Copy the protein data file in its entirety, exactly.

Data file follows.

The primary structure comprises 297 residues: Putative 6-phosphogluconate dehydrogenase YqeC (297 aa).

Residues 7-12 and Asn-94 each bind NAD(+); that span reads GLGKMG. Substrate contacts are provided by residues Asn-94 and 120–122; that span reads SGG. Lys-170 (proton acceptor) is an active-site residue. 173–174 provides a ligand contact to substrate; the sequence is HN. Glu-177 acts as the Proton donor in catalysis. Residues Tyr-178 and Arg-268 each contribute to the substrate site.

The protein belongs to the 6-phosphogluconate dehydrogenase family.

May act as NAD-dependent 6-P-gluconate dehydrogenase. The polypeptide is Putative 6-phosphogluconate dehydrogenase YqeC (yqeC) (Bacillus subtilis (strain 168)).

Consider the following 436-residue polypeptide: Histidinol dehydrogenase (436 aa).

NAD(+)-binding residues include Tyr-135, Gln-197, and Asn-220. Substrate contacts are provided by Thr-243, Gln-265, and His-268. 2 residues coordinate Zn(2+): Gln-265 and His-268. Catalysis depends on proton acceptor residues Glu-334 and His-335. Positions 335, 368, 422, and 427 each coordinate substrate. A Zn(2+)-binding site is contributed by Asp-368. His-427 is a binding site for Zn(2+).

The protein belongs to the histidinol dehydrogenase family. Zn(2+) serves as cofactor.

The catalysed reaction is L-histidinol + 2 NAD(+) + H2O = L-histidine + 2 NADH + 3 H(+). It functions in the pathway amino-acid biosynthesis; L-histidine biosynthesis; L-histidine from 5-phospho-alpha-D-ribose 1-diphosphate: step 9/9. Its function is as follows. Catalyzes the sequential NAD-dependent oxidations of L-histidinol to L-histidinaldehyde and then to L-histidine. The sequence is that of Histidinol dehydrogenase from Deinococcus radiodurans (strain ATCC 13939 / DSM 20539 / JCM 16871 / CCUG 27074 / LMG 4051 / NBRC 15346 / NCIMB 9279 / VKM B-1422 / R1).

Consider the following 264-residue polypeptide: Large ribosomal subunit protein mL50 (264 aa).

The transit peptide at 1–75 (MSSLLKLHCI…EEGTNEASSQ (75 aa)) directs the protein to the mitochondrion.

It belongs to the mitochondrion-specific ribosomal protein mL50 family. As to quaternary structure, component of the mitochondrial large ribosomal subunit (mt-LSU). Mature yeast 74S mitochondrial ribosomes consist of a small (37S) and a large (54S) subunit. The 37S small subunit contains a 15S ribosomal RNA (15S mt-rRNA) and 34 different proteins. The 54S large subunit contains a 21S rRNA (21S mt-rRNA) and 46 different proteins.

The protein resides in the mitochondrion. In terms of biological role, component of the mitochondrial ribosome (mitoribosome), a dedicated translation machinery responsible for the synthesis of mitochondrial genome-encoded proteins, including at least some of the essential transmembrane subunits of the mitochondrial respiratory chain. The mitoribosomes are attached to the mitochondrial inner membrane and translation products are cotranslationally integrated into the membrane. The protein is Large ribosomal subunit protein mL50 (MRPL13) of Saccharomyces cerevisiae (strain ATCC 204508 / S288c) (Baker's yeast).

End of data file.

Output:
The primary structure comprises 297 residues: Putative 6-phosphogluconate dehydrogenase YqeC (297 aa).

Residues 7-12 and Asn-94 each bind NAD(+); that span reads GLGKMG. Substrate contacts are provided by residues Asn-94 and 120–122; that span reads SGG. Lys-170 (proton acceptor) is an active-site residue. 173–174 provides a ligand contact to substrate; the sequence is HN. Glu-177 acts as the Proton donor in catalysis. Residues Tyr-178 and Arg-268 each contribute to the substrate site.

The protein belongs to the 6-phosphogluconate dehydrogenase family.

May act as NAD-dependent 6-P-gluconate dehydrogenase. The polypeptide is Putative 6-phosphogluconate dehydrogenase YqeC (yqeC) (Bacillus subtilis (strain 168)).

Consider the following 436-residue polypeptide: Histidinol dehydrogenase (436 aa).

NAD(+)-binding residues include Tyr-135, Gln-197, and Asn-220. Substrate contacts are provided by Thr-243, Gln-265, and His-268. 2 residues coordinate Zn(2+): Gln-265 and His-268. Catalysis depends on proton acceptor residues Glu-334 and His-335. Positions 335, 368, 422, and 427 each coordinate substrate. A Zn(2+)-binding site is contributed by Asp-368. His-427 is a binding site for Zn(2+).

The protein belongs to the histidinol dehydrogenase family. Zn(2+) serves as cofactor.

The catalysed reaction is L-histidinol + 2 NAD(+) + H2O = L-histidine + 2 NADH + 3 H(+). It functions in the pathway amino-acid biosynthesis; L-histidine biosynthesis; L-histidine from 5-phospho-alpha-D-ribose 1-diphosphate: step 9/9. Its function is as follows. Catalyzes the sequential NAD-dependent oxidations of L-histidinol to L-histidinaldehyde and then to L-histidine. The sequence is that of Histidinol dehydrogenase from Deinococcus radiodurans (strain ATCC 13939 / DSM 20539 / JCM 16871 / CCUG 27074 / LMG 4051 / NBRC 15346 / NCIMB 9279 / VKM B-1422 / R1).

Consider the following 264-residue polypeptide: Large ribosomal subunit protein mL50 (264 aa).

The transit peptide at 1–75 (MSSLLKLHCI…EEGTNEASSQ (75 aa)) directs the protein to the mitochondrion.

It belongs to the mitochondrion-specific ribosomal protein mL50 family. As to quaternary structure, component of the mitochondrial large ribosomal subunit (mt-LSU). Mature yeast 74S mitochondrial ribosomes consist of a small (37S) and a large (54S) subunit. The 37S small subunit contains a 15S ribosomal RNA (15S mt-rRNA) and 34 different proteins. The 54S large subunit contains a 21S rRNA (21S mt-rRNA) and 46 different proteins.

The protein resides in the mitochondrion. In terms of biological role, component of the mitochondrial ribosome (mitoribosome), a dedicated translation machinery responsible for the synthesis of mitochondrial genome-encoded proteins, including at least some of the essential transmembrane subunits of the mitochondrial respiratory chain. The mitoribosomes are attached to the mitochondrial inner membrane and translation products are cotranslationally integrated into the membrane. The protein is Large ribosomal subunit protein mL50 (MRPL13) of Saccharomyces cerevisiae (strain ATCC 204508 / S288c) (Baker's yeast).